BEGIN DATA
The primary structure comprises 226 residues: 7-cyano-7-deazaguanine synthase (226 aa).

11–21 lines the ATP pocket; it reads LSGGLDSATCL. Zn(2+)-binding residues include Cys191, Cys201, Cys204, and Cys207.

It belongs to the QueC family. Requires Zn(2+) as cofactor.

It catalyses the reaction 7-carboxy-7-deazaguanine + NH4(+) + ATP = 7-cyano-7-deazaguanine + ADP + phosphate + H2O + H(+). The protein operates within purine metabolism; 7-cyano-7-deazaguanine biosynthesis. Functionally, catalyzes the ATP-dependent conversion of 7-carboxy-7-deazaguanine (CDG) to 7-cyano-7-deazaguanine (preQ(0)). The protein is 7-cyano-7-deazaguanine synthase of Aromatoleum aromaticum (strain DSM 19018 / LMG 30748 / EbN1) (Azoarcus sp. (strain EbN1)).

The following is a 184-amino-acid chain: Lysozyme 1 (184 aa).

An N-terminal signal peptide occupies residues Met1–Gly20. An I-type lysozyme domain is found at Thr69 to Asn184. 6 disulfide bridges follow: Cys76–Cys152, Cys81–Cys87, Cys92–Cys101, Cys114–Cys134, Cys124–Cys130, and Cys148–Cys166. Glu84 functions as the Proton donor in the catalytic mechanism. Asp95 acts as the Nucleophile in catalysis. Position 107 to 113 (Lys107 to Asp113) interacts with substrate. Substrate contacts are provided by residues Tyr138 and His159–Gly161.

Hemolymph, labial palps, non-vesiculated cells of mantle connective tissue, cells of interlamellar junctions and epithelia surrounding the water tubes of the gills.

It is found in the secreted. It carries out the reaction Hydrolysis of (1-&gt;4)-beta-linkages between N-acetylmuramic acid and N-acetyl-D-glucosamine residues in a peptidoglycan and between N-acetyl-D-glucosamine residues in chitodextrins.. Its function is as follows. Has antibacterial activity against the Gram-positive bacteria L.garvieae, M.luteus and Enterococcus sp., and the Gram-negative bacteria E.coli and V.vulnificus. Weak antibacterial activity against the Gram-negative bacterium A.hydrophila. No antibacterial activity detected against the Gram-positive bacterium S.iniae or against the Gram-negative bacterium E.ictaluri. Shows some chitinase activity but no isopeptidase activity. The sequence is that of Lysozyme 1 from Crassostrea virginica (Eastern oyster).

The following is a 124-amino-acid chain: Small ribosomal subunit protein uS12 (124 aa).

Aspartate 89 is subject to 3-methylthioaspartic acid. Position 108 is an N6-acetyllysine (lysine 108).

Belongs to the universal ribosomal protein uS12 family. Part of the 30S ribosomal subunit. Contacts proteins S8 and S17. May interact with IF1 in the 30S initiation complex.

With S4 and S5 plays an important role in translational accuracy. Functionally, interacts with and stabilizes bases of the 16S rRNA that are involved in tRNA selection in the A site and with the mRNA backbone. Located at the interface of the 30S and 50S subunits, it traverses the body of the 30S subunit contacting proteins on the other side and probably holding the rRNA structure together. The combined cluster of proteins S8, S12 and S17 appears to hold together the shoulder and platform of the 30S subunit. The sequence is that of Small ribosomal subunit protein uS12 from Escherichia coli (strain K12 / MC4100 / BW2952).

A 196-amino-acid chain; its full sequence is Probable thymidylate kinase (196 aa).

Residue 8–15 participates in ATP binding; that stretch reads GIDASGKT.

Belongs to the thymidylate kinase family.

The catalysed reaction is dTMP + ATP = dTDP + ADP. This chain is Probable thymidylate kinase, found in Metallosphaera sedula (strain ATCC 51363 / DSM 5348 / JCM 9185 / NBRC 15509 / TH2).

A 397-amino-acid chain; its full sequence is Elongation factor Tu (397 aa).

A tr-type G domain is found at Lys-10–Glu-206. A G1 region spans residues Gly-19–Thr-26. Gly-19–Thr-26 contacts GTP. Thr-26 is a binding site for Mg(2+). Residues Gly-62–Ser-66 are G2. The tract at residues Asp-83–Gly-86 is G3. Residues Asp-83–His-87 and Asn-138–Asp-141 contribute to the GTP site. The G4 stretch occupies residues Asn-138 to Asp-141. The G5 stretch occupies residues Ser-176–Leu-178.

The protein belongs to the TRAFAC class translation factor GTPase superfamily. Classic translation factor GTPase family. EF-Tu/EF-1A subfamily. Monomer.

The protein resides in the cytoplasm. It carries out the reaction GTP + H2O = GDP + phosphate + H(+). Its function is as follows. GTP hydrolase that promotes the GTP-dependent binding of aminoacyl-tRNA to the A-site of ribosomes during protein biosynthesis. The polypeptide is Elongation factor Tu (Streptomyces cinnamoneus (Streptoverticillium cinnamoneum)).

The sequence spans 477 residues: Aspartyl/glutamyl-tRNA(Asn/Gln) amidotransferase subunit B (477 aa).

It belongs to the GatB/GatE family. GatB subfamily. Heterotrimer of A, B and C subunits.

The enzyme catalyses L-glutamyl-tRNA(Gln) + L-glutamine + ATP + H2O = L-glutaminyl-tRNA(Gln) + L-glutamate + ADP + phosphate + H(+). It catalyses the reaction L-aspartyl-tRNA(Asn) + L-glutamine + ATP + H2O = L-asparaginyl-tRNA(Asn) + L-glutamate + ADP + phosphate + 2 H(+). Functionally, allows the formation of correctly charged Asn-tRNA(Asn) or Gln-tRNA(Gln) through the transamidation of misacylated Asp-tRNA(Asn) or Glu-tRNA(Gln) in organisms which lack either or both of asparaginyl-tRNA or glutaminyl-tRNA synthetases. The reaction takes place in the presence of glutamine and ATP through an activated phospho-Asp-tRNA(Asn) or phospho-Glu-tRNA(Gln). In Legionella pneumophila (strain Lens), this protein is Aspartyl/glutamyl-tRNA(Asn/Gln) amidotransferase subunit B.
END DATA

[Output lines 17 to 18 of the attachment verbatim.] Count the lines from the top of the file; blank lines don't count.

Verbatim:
A 397-amino-acid chain; its full sequence is Elongation factor Tu (397 aa).

A tr-type G domain is found at Lys-10–Glu-206. A G1 region spans residues Gly-19–Thr-26. Gly-19–Thr-26 contacts GTP. Thr-26 is a binding site for Mg(2+). Residues Gly-62–Ser-66 are G2. The tract at residues Asp-83–Gly-86 is G3. Residues Asp-83–His-87 and Asn-138–Asp-141 contribute to the GTP site. The G4 stretch occupies residues Asn-138 to Asp-141. The G5 stretch occupies residues Ser-176–Leu-178.